Annonciata website

Meet Annonciata

Annonciata is a 56-year old mother and farmer from a small village in Budaka District in Uganda. She had previously given birth to six children without significant complications, but her seventh delivery did not go as planned.

Annonciata's Story

When she went into labor with her seventh child, Annonciata’s family took her to the home of a traditional birth attendant where she labored for three days. When the baby still had not come, she was transported to the nearest government hospital.

Annonciata awoke in the hospital to the terrible news that she had lost her baby. Nurses also informed her that she had developed a childbirth injury called obstetric fistula and was now leaking urine, but there was nothing they could do. Devastated, Annonciata returned home. Luckily, a Fistula Ambassador from Uganda Village Project visited her village shortly thereafter to conduct a fistula awareness session. This ambassador was able to inform Annonciata that free treatment was available, and referred her for surgery at an upcoming fistula clinic.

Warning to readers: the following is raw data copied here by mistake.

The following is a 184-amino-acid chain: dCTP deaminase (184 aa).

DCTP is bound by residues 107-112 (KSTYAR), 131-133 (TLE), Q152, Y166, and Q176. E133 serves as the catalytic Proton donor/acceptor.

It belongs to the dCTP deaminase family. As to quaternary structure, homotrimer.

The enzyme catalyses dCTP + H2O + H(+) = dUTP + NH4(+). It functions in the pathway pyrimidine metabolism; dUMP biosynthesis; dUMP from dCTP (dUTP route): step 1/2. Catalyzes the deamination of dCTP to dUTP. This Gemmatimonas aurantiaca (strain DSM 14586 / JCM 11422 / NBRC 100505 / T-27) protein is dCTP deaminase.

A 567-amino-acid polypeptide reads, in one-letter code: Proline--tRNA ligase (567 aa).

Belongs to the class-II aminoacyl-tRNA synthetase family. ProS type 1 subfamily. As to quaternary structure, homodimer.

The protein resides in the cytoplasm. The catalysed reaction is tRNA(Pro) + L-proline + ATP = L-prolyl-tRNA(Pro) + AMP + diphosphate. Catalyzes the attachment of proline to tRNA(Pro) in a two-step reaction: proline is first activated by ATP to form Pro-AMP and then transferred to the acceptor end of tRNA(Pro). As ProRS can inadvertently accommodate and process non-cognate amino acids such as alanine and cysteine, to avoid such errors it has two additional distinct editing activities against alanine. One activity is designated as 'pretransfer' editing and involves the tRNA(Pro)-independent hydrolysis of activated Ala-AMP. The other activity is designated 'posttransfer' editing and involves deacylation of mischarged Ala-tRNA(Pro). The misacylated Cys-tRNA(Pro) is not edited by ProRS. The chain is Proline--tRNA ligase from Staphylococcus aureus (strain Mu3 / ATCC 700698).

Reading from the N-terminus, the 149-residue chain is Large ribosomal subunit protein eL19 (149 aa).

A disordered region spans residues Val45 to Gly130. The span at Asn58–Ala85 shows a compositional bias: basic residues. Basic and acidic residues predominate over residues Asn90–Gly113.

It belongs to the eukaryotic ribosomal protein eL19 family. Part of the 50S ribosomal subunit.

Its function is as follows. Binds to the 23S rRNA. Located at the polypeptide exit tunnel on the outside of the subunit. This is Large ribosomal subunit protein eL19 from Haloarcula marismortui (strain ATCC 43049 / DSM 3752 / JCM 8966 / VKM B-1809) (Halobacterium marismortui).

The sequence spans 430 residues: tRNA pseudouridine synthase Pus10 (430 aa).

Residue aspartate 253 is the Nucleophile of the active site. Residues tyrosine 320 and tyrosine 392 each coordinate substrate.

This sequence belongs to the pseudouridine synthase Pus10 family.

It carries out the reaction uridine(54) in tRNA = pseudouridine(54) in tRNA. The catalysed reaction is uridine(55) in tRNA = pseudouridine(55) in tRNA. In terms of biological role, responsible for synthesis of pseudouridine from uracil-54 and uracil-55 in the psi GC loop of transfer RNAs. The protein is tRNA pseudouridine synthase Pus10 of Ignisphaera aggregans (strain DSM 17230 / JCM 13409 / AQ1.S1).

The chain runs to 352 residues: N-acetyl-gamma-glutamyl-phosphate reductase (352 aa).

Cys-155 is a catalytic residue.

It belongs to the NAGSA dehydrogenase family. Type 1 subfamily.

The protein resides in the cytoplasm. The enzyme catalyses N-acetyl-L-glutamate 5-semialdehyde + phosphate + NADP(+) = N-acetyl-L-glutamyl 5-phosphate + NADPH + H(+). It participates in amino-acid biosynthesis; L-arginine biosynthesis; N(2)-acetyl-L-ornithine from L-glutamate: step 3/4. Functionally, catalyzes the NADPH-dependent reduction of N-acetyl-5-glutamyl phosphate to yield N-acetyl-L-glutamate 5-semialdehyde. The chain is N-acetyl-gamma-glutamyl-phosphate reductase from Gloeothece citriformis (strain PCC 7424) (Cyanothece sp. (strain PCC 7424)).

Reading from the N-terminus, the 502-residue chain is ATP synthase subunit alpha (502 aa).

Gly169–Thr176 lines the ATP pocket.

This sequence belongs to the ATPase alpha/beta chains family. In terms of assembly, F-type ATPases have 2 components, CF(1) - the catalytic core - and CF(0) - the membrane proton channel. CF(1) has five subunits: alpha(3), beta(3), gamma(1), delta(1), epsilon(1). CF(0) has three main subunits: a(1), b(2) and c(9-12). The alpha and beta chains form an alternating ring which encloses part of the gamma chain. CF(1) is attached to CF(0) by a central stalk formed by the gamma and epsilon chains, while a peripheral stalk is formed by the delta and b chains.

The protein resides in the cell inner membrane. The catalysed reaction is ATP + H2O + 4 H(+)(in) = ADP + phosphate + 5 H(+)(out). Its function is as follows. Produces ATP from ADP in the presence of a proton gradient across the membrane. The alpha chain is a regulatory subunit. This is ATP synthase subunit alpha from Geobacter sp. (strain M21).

Annonciata underwent a successful repair surgery and is now dry. She is grateful not only for the surgery, but for the loving care and support she received at the clinic. She has now become an unofficial Fistula Ambassador herself and tells others about fistula and available treatment options.

About Uganda

  • Population: 35,918,915
  • Average Births per Woman: 5.97
  • Female Literacy: 64.6%
  • Population Living in Poverty: 38% (less than $1.25/day)
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We’re Making a Difference in Uganda

The Life You Can Save Charity

Featured by The Life You Can Save